Yesterday we went to another wildlife refuge -- disappointing because the birds were only sporadic instead of crowding all over like they do in the Everglades. We took a walk on the beach, where the waves were pretty gentle considering how windy it has been. A few gulls and terns acted as if we were part of the scenery, letting us come up almost next to them. All in all, the birds have made a remarkable adjustment to the fact that their habitat is now much occupied by gated communities of humans.

Here are Jean and Jack at Snapper's Restaurant where we all had fish and shellfish.

Our farewell meal at the airport whose wireless I'm now using was unspeakably bad. Dirty tables. Slow service with the usual long airport wait for the food to be prepared. Stale salad. Well, what do you expect. It's been a nice trip and the sendoff is hardly unexpected.

Wednesday, March 03, 2010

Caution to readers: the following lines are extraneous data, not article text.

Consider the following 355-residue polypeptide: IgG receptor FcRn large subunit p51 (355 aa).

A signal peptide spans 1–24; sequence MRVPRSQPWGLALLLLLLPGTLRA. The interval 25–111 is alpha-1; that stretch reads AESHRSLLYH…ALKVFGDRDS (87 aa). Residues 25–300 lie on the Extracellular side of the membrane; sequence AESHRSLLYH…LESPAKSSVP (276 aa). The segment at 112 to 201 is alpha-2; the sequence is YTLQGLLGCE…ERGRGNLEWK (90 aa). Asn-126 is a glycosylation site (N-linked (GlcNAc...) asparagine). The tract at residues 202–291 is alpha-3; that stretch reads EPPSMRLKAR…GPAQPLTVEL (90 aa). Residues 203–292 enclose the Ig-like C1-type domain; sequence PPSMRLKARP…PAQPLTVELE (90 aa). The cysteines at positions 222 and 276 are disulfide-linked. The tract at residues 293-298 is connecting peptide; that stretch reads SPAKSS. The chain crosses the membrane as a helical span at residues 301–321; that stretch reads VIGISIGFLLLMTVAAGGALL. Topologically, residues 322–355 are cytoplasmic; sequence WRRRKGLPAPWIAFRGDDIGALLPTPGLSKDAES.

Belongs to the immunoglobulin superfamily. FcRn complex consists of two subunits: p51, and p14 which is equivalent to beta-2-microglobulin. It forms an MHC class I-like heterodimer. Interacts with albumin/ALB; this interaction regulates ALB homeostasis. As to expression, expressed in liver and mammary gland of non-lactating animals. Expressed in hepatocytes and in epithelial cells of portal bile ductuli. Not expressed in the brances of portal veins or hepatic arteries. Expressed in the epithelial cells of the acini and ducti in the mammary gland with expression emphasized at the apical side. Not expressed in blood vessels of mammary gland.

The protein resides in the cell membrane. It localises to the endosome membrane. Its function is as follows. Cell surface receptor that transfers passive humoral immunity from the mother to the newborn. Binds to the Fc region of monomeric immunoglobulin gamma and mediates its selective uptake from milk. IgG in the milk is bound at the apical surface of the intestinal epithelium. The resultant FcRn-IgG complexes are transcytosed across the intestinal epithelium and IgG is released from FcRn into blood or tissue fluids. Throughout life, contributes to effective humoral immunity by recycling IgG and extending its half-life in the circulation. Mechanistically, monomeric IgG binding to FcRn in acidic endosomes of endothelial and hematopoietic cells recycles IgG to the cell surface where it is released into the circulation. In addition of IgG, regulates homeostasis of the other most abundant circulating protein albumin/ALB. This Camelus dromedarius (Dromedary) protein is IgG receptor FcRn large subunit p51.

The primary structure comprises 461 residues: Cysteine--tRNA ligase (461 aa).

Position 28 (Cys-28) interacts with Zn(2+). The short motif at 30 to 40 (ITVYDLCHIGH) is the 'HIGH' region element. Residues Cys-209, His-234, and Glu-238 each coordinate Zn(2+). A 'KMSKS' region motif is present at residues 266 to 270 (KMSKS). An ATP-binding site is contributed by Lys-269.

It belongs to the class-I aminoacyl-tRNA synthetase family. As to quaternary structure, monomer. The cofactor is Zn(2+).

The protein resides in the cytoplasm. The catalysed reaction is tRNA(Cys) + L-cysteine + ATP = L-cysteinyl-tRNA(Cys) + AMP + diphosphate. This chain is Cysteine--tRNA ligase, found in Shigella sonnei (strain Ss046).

The Kitchen at the Morikami Museum

The museum displays change from time to time. Today there were several rooms from a typical Japanese house, such as this kitchen. Note that visitors are told to open the refrigerator and cupboard doors to see (behind plastic shields) the contents that might be present in a Japanese house.

For more photos of this museum see The Morikami Gardens.

The Norton Museum

Mervin Jules: "Dog Wagon" (1940)

Wayne Thiebaud, "Neapolitan Pie"

Ming Dynasty: Tomb furnishings for the dead to eat

Quing Dynasty: Bit of a carved lacquer screen
Note teapot!

We spent a couple of hours yesterday at the excellent Norton museum in Palm Beach. The Chinese collection included many beautiful jade, lapis, and quartz vessels, ancient bronzes, Han Dynasty and other horses, and porcelain representing all the colors. The Impressionist collection was small but remarkably representative of most of the painters. The 19th and 20th century American collections were delightful. What a wonderful surprise! I selected the above works because of the food themes. Needless to say, most of the works were not food-themed!

AND of course, dinner, which we ate at a Greek restaurant with Jean, Jack, and their friends Barbara and Jerry.